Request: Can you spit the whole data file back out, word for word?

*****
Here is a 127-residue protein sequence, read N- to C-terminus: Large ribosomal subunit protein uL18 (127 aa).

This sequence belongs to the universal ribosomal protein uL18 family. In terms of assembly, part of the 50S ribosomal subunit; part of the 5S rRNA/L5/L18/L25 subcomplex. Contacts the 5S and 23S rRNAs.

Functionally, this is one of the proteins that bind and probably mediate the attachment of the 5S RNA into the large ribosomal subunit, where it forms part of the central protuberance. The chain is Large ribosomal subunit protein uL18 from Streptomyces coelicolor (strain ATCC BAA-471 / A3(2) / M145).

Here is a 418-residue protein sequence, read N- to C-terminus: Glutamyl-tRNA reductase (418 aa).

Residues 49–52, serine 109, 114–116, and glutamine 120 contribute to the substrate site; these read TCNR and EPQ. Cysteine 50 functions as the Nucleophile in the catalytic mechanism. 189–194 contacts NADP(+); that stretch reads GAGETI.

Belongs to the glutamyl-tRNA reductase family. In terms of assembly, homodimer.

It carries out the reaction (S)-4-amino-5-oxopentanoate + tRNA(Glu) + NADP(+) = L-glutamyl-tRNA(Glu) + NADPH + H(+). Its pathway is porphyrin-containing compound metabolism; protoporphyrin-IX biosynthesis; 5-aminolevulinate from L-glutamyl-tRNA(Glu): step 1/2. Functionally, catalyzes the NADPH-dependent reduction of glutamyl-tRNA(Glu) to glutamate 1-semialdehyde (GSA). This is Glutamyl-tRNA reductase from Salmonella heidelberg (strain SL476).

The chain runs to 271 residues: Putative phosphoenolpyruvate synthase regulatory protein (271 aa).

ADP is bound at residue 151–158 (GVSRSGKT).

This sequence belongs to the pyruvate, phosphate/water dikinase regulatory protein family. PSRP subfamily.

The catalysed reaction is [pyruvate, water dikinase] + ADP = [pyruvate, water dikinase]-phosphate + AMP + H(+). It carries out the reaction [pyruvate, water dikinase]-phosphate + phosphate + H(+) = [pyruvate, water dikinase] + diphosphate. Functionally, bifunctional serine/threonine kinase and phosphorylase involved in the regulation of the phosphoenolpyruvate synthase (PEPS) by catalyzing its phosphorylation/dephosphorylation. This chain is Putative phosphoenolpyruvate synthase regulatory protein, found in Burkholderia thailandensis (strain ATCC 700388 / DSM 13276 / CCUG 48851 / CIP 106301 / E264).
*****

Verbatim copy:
Here is a 127-residue protein sequence, read N- to C-terminus: Large ribosomal subunit protein uL18 (127 aa).

This sequence belongs to the universal ribosomal protein uL18 family. In terms of assembly, part of the 50S ribosomal subunit; part of the 5S rRNA/L5/L18/L25 subcomplex. Contacts the 5S and 23S rRNAs.

Functionally, this is one of the proteins that bind and probably mediate the attachment of the 5S RNA into the large ribosomal subunit, where it forms part of the central protuberance. The chain is Large ribosomal subunit protein uL18 from Streptomyces coelicolor (strain ATCC BAA-471 / A3(2) / M145).

Here is a 418-residue protein sequence, read N- to C-terminus: Glutamyl-tRNA reductase (418 aa).

Residues 49–52, serine 109, 114–116, and glutamine 120 contribute to the substrate site; these read TCNR and EPQ. Cysteine 50 functions as the Nucleophile in the catalytic mechanism. 189–194 contacts NADP(+); that stretch reads GAGETI.

Belongs to the glutamyl-tRNA reductase family. In terms of assembly, homodimer.

It carries out the reaction (S)-4-amino-5-oxopentanoate + tRNA(Glu) + NADP(+) = L-glutamyl-tRNA(Glu) + NADPH + H(+). Its pathway is porphyrin-containing compound metabolism; protoporphyrin-IX biosynthesis; 5-aminolevulinate from L-glutamyl-tRNA(Glu): step 1/2. Functionally, catalyzes the NADPH-dependent reduction of glutamyl-tRNA(Glu) to glutamate 1-semialdehyde (GSA). This is Glutamyl-tRNA reductase from Salmonella heidelberg (strain SL476).

The chain runs to 271 residues: Putative phosphoenolpyruvate synthase regulatory protein (271 aa).

ADP is bound at residue 151–158 (GVSRSGKT).

This sequence belongs to the pyruvate, phosphate/water dikinase regulatory protein family. PSRP subfamily.

The catalysed reaction is [pyruvate, water dikinase] + ADP = [pyruvate, water dikinase]-phosphate + AMP + H(+). It carries out the reaction [pyruvate, water dikinase]-phosphate + phosphate + H(+) = [pyruvate, water dikinase] + diphosphate. Functionally, bifunctional serine/threonine kinase and phosphorylase involved in the regulation of the phosphoenolpyruvate synthase (PEPS) by catalyzing its phosphorylation/dephosphorylation. This chain is Putative phosphoenolpyruvate synthase regulatory protein, found in Burkholderia thailandensis (strain ATCC 700388 / DSM 13276 / CCUG 48851 / CIP 106301 / E264).